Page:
Security professionals have argued that security should be a consideration at the outset of application development, irrespective of the environment. Security by design or by default, as early in the development lifecycle as possible, is a long-held principle of application security. "Shifting left" is the term associated with testing for defects early in the cycle. But asking a security professional to shift left to account for cloud native security would catch many security folks by surprise.
Mature development and DevOps teams have adopted deployment through containerisation, with some standardisation of vulnerability management to help automate the process. Many decide to scan early in the delivery pipeline to minimise the opportunity for security weaknesses disrupting the continuous application delivery process. Well, that’s the idea, in principle. The State of Cloud Native Security 2020 report highlights that 45% of highly prepared companies have embedded security into DevOps processes, and 41% integrate security in at least four stages of the development lifecycle.
Context is a key component of understanding any vulnerability security posture and cloud native security is no different. Increased flexibility for homeworkers using cloud services as a result of Covid has added to an already complex security configuration. Without context, what do we secure? For example, am I using a corporate or private Microsoft One Drive service? Existing cloud security techniques can easily become outpaced when we look at cloud native security threats.
This should make security professionals sit up and take stock of emerging cloud native technologies and at its core, the principle of application deployment via containers. Accelerating left, and understanding application layer security deeper than OWASP, is an imperative to securing cloud native environments and enabling successful digital transformations in the enterprise.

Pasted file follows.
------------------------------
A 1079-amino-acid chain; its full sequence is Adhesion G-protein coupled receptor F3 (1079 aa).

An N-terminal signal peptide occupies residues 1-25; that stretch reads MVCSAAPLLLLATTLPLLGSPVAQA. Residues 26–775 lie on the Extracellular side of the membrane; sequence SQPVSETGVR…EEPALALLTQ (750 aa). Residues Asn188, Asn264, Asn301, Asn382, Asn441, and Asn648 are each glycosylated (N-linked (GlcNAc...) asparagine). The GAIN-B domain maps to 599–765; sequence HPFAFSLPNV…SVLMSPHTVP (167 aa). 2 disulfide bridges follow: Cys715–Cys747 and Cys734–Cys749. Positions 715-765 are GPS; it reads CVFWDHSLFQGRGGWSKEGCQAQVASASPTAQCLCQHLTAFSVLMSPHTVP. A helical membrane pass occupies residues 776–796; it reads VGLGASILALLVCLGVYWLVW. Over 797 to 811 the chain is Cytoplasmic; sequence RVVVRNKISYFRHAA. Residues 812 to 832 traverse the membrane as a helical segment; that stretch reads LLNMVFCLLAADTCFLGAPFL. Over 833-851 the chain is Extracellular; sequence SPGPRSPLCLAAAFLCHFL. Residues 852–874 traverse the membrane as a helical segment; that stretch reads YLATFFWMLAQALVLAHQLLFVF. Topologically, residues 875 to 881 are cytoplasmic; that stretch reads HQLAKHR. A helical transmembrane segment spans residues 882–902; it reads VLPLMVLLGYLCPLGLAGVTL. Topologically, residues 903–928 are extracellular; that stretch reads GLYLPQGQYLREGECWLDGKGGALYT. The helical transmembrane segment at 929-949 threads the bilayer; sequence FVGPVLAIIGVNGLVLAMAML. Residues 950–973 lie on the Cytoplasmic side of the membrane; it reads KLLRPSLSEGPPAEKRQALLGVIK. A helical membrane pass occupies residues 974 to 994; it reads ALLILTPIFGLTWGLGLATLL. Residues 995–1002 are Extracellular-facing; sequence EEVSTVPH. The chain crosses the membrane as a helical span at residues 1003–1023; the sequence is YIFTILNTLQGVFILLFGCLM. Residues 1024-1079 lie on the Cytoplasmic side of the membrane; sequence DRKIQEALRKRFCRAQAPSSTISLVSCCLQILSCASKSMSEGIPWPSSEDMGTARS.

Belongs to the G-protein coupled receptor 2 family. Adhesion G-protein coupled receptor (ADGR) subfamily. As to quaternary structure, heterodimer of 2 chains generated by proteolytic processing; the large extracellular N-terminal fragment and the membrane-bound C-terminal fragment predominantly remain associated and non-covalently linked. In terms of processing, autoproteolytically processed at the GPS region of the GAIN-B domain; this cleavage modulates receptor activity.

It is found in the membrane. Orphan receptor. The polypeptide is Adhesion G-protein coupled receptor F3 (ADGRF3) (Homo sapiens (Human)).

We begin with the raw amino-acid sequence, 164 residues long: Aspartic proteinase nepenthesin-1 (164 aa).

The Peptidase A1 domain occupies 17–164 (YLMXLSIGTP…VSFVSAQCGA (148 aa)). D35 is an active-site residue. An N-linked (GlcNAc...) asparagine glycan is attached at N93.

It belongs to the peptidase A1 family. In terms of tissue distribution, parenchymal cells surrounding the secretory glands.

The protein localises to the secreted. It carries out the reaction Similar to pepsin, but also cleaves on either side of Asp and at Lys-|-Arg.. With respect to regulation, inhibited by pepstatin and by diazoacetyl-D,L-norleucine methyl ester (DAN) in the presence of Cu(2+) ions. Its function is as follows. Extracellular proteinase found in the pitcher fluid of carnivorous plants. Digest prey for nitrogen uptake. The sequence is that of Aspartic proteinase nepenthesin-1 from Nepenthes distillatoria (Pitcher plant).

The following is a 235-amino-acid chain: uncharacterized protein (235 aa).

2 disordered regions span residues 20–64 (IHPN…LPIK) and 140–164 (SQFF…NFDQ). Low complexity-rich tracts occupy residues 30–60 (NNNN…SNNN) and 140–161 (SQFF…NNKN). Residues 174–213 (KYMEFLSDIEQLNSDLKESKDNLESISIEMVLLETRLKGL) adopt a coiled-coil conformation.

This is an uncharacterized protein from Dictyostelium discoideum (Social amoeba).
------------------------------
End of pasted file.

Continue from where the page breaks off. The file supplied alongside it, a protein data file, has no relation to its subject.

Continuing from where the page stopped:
How do we work together to meet this challenge?
Collaboration with a new calibre of cyber engineer could be part of the solution. The cyber engineer or DevSecEng is someone who actually understands the code, a Linux native who is comfortable with serverless functions, microservices, and infrastructure as code. Someone who can work with APIs, know what’s running inside the container and apply security measures – but crucially can influence and communicate in a common language. This isn’t a typical DevSecOps person, who is likely to be drowning in automated security reports and researching vulnerabilities that no-one has the time to fix. The DevSecEng cyber engineer is cross-cutting, with the insight to champion machine learning (ML) for integrated high-fidelity cloud security tasks, leaving capacity to support the developer community understand the dynamic nature of the threat. Leaving more time to focus on the high-touch human security engineering tasks, for example, automating workflows to codify security countermeasures. The cyber engineer will also be tooling for advantage to protect the workload but be mindful of the flaws. For example, Kubernetes has become the go-to for cloud native resilience, but has become the Achilles heel for those too trusting in silver bullets.